The Hrant Dink Foundation, founded after the assassination of Turkish-Armenian journalist Hrant Dink, said in a press release on May 29 that it received a written death threat via email and notified the Istanbul governors's office and the Şişli police department regarding the issue.13 years on, impunity lingers in Armenian-Turkish journalist murder case
“The email included the phrase ‘We may turn up one night, when you least expect it’, a slogan used boastfully in certain circles, and the very same slogan we were well used to hearing before Hrant Dink was so publicly assassinated, and with the knowledge of official bodies, on 19 January 2007. The threat accuses the Hrant Dink Foundation of telling ‘tales of fraternity’, demands us to leave the country and threatens Rakel Dink [Hrant Dink's wife] and the foundation’s lawyer with death,” the foundation said in a statement.
“We may turn up one night, when you least expect it” was a phrase President Recep Tayyip Erdoğan used before the Turkish military launched its cross-border “Operation Peace Spring” into northeastern Syria in October 2019. The same quote was used by Erdoğan before Turkey's two others Syria operations named “Olive Branch” and “Euphrates Shield.”
Dink was shot dead on Jan. 19, 2007 in front of the apartment where Turkish-Armenian weekly newspaper Agos’s main office was located on the Halaskargazi Street of the Şişli district in Istanbul.Mafia leader says he was ordered to kill Hrant Dink
Ogün Samast, then a 17-year-old jobless high-school dropout, confessed to the killing and was sentenced to almost 23 years in jail back in 2011.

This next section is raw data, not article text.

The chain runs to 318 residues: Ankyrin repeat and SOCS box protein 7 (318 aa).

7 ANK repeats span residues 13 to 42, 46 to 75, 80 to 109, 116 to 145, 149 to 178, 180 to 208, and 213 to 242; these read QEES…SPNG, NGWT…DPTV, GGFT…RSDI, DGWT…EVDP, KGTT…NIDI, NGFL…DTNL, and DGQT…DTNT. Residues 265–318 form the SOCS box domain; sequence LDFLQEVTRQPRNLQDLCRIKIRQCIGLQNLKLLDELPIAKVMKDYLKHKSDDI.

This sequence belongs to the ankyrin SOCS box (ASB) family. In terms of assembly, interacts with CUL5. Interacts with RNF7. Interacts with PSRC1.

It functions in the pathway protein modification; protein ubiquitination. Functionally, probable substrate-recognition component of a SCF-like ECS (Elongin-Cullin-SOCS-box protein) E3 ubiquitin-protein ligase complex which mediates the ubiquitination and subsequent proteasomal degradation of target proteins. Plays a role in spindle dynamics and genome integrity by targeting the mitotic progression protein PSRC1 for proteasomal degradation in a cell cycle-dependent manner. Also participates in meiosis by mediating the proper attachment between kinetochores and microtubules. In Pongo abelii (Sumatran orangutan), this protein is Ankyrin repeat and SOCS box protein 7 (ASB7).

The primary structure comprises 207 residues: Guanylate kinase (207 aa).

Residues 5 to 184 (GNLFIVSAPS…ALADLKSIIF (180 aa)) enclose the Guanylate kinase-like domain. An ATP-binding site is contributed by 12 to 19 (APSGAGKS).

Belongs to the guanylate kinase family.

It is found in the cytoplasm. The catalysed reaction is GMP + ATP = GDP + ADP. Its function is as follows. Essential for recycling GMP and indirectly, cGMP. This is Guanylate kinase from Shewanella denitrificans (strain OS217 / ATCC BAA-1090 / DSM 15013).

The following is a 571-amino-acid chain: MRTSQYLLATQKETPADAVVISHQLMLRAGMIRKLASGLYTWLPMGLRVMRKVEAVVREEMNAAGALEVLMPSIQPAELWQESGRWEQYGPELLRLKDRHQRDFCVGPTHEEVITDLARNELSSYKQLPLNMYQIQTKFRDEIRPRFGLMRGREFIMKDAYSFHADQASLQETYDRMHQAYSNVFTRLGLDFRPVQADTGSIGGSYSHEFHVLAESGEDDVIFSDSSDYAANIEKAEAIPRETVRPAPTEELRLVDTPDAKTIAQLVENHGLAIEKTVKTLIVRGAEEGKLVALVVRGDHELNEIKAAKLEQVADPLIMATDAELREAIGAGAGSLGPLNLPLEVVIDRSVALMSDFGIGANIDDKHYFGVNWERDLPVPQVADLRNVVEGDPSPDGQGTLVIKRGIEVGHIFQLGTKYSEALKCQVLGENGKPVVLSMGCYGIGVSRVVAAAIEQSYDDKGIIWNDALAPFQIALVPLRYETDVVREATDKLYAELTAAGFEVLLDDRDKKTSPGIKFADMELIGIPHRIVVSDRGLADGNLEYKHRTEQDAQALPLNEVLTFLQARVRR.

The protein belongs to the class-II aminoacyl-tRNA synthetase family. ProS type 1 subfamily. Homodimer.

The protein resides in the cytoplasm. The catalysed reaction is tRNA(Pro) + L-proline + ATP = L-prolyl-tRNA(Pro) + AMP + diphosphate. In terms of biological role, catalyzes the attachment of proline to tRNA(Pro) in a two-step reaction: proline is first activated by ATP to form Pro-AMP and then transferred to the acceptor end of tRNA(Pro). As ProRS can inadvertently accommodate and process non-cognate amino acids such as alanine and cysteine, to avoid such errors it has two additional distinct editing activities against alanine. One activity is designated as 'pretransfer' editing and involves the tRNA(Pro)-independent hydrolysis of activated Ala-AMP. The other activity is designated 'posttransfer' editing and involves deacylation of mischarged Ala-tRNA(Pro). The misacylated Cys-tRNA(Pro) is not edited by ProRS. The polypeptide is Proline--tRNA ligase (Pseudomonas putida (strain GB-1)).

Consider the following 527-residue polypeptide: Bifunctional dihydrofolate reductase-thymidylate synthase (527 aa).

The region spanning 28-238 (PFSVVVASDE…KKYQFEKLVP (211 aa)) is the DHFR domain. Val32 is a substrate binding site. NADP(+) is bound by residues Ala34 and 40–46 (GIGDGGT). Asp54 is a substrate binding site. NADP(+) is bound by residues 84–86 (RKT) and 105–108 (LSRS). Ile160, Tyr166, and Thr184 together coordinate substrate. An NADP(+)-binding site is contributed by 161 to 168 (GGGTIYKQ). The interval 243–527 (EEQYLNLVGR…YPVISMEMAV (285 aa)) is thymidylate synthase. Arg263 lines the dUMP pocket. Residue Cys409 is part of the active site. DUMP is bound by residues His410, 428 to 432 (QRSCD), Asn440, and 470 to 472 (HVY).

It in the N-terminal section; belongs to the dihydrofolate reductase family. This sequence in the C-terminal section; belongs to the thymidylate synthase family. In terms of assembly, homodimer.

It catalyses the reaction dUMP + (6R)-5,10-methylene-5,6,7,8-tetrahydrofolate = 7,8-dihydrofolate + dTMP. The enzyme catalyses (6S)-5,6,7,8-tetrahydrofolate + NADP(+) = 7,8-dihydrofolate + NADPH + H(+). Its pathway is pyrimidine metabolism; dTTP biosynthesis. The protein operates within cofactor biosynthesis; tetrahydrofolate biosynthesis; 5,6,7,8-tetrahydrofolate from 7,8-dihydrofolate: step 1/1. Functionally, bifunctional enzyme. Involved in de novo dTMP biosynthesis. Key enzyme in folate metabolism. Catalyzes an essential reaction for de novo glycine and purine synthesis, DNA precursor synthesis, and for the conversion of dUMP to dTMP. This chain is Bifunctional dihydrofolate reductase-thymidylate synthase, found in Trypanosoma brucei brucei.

The case grew into a wider scandal after it emerged that security forces had been aware of a plot to kill Dink but failed to act.
Relatives and followers of the case have long claimed government officials, police, military personnel and members of the National Intelligence Agency (MİT) played a role in Dink’s murder by neglecting their duty to protect the journalist.
Dink was outspoken on the Armenian genocide and prosecuted a number of times under the Turkish penal code for "denigrating Turkey" and "insulting Turkish identity."
His murder quickly came to symbolize the rising wave of nationalism in Turkey.Cross ripped off from Armenian church in Istanbul
“The recent rise in unconstrained hate speech and racist, discriminatory discourse only serves to trigger, encourage and instigate such horrendous attitudes. It is the duty and responsibility of all actors engaged in politics in Turkey to work towards ensuring equality, freedom and justice for all citizens. We therefore believe that it is our duty to share this statement with the public to remind the authorities of their responsibilities and to emphasize the serious nature of the climate that has been created,” the Hrank Dink Foundation said in its statement.
The death threat comes in the aftermath of two recent attacks on Armenian churches in Istanbul.
An assailant on May 22 ripped off a cross outside Surp Krikor Lusavoriç Armenian Church in Üsküdar's Kuzguncuk neigborhood, whereas another attempted to burn the entrance door of Dzınunt Surp Asdvadzadzni Armenian Orthodox Church in Bakırköy on May 8.Man attempts to burn down Istanbul church, blames Christianity 'for spread of coronavirus'